Settling Variscite’s case clears the way for retail licenses in the Finger Lakes
On May 30, the Office of Cannabis Management (OCM) agreed to grant Kenneth Gay of Michigan – owner of cannabis company Variscite NY One and the plaintiff in a months-long court case – a Conditional Adult-Use Retail and Dispensary (CAURD) license. Gay’s guaranteed license is a condition of the legal settlement approved by the Cannabis Control Board, a move that cleared the way for the OCM to issue as many as 18 Conditional CAURD licenses to social equity applicants in the Finger Lakes.
His lawsuit challenged the legality of the CUARD program and stalled the state’s cannabis industry rollout. As they noted in their May meeting, members of New York’s Cannabis Control Board believed they were on “strong ground” in the lawsuit but voted in favor of the settlement to end the drawn-out legal battle. In fact, the agreement states that the defendants deny Gay’s allegations “and nothing stated within this settlement agreement shall be construed as admission of such allegations.”
No monetary awards will be made to either side to cover damages, attorney’s fees, expert witnesses or other expenses and costs, states the agreement.
Variscite NY One has an Albany address and was registered with the state a month before the CAURD application deadline, reports the University of Oregon’s Emerald Media Group. However, Gay’s application for a CUARD license was rejected because he did not meet the licensing program requirements to have both a “significant presence” in New York and a criminal record in the state for a marijuana-related conviction.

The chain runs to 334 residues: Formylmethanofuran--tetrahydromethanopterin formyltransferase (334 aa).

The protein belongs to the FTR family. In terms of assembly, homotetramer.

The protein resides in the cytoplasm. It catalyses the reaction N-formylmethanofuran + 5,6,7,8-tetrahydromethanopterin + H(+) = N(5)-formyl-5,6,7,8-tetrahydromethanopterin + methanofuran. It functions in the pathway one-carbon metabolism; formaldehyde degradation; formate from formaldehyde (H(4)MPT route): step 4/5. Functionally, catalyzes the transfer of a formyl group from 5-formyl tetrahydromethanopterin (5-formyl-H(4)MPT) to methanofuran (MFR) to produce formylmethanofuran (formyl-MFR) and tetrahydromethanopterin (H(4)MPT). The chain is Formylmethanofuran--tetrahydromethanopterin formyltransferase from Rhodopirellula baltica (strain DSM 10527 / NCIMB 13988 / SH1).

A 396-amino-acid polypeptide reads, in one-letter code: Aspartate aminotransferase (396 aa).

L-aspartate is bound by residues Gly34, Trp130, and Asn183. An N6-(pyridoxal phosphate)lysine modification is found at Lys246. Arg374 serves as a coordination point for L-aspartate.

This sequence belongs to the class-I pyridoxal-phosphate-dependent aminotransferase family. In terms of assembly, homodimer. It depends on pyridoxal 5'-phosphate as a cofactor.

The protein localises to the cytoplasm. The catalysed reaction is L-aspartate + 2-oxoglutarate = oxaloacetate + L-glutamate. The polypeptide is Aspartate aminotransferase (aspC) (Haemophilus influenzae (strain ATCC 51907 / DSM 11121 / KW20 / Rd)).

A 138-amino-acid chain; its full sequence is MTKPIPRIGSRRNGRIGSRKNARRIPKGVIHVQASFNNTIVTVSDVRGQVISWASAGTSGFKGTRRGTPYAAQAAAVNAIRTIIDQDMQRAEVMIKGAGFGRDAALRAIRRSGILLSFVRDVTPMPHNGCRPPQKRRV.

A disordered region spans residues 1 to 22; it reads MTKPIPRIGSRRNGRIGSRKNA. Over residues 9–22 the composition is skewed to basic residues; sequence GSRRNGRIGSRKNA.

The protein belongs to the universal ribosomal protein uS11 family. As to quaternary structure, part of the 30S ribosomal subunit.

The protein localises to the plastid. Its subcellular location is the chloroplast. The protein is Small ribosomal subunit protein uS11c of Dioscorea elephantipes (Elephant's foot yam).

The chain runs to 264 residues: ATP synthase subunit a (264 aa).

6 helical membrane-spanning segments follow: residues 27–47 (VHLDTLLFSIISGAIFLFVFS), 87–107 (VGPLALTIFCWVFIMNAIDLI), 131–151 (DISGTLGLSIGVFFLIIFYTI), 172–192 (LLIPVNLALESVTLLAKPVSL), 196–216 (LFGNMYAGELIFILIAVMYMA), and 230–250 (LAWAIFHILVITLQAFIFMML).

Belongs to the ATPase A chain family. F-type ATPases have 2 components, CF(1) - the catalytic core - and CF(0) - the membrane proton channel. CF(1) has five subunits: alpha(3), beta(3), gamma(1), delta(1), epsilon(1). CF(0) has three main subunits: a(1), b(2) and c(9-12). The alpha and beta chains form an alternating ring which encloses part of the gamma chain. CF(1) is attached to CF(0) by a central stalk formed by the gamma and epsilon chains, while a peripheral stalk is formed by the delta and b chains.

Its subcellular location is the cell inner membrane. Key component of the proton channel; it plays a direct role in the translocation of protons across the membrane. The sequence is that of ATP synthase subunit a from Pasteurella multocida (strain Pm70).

His lawsuit alleged that those requirements were unconstitutional and violated protections of interstate commerce. A U.S. district judge agreed with his charge and granted an injunction in November prevented dispensary licenses from being issued in five regions across the state: Western New York, the Finger Lakes, Central New York, the Mid-Hudson Region and Brooklyn. In late March, on appeal, the injunction was narrowed to just one region: the Finger Lakes.
Gay is making the same claim in another lawsuit, this one in California, aimed at the City of Sacramento’s Cannabis Opportunity Reinvestment and Equity Program. His company, Peridot Tree Inc., asserts that California’s residency rule for license-holders is unconstitutional.
While New York’s settlement agreement specifies that Gay and Variscite NY One must satisfy the laws, regulations and guidelines applicable to receiving a general (not social equity/CAURD) adult-use dispensary license, Variscite cannot be denied a license. If the application is rejected, it says, Gay and Variscite will be allowed to update it until the OCM grants the license.
The full Settlement Agreement and Stipulation of Dismissal can be found at https://www.documentcloud.org/documents/23830671-variscite-settlement-may-31-2023?responsive=1&title=1